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Artigos em revistas ► internacionais com arbitragem

 

Referência Bibliográfica


PIMENTEL, A., PACHECO, J., SELF, S. (2015) - The ~1000-years BP explosive eruption of Caldeira Volcano (Faial, Azores): the first stage of incremental caldera formation. Bulletin of Volcanology, 77:42. doi: 10.1007/s00445-015-0930-2

Resumo


​The ∼1000-years BP eruption ofCaldeira Volcano (Faial Island) was one of the last major explosive events re- corded in the Azores. It produced a complex succession of pyroclastic deposits, known as the C11, divided into three members. At the base is the Brejo Member, a sequence of fine- to coarse-grained parallel-bedded ash layers found in the NW sector of the island. The middle part corresponds to the Inverno Member, a coarse-grained massive pumice fall deposit, restricted to the north flank of Caldeira Volcano. The top is dominated by the Cedros Member which includes massive to diffuse-stratified lapilli-ash and lithic breccias, ex- posed along the north and east flanks of the volcano. A min- imum bulk volume ofat least 0.22 km3 (>0.1 km3 dense rock equivalent (DRE)) is estimated for the C11 eruption, although a large portion may have been deposited offshore. The juve- nile products are trachytic (59 wt% SiO2) with a homogenous whole-rock composition and mineral assemblage throughout the pyroclastic succession. However, petrographic and groundmass glass analyses indicate magma mingling/mixing processes between two trachytic batches. The C11 eruption history is divided into three phases (following the member division) with distinct eruptive styles: (1) an initial phreatomagmatic phase caused by rising magma (∼950 °C) encountering a crater pond or aquifer, (2) a fall-dominated phase which established a sub-Plinian column up to 14 km high (mass eruption rate (MER) of 1.2×107 kg/s) and (3) prolonged pyroclastic fountaining and sustained quasi-steady pyroclastic density current generation followed by summit collapse. The C11 eruption is interpreted as the first stage in the formation of an incremental caldera. This study provides valuable insights for a better understanding ofsmall but com- plex explosive eruptions and their impact on ocean islands.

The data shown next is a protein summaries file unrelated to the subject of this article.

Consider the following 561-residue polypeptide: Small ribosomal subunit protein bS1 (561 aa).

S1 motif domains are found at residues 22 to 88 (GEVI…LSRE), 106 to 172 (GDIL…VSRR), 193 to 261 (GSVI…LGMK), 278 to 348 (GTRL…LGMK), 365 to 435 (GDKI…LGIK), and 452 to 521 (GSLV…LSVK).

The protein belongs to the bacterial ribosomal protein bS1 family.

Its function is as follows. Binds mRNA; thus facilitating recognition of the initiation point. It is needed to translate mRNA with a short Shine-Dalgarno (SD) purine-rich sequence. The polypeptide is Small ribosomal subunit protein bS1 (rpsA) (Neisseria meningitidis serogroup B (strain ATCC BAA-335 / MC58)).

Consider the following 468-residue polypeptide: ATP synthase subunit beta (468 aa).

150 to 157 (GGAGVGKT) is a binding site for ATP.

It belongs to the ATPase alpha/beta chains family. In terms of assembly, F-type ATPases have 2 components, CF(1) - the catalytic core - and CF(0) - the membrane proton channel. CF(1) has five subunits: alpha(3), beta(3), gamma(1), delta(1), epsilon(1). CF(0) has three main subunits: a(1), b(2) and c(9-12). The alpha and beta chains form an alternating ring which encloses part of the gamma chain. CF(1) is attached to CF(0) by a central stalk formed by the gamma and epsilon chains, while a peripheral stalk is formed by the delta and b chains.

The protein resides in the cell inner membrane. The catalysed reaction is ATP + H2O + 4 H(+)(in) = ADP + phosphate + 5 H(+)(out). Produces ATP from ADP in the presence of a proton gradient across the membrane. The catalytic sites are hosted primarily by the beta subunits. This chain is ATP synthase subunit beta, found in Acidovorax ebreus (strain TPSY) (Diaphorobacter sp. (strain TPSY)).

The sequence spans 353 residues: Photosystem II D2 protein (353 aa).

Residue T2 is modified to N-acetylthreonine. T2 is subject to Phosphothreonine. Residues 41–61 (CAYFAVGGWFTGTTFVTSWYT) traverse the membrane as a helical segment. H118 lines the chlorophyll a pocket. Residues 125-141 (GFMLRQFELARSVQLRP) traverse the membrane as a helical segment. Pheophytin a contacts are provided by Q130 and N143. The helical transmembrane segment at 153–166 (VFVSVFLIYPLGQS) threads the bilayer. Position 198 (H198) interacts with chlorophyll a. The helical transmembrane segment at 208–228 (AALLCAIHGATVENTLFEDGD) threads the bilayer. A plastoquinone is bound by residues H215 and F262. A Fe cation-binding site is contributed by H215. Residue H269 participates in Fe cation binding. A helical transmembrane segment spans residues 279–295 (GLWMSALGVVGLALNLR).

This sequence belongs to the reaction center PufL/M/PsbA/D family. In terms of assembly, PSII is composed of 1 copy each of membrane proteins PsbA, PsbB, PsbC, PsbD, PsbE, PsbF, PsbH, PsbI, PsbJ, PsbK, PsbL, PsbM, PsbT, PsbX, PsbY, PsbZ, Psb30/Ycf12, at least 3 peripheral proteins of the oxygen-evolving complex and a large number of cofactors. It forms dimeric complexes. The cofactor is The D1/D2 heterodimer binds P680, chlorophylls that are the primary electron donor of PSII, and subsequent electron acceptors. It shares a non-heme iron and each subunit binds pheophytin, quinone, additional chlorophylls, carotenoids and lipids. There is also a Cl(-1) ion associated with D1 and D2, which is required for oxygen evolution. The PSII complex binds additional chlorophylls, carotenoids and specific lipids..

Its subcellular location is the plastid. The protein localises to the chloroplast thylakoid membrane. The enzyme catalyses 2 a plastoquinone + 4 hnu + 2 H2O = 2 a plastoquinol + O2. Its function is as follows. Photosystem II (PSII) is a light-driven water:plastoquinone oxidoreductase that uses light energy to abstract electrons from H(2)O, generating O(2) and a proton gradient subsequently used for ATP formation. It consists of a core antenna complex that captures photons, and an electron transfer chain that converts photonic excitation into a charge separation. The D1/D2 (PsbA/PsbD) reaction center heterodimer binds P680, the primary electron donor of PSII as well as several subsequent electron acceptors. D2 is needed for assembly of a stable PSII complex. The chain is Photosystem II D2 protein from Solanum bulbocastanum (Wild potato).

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Anexos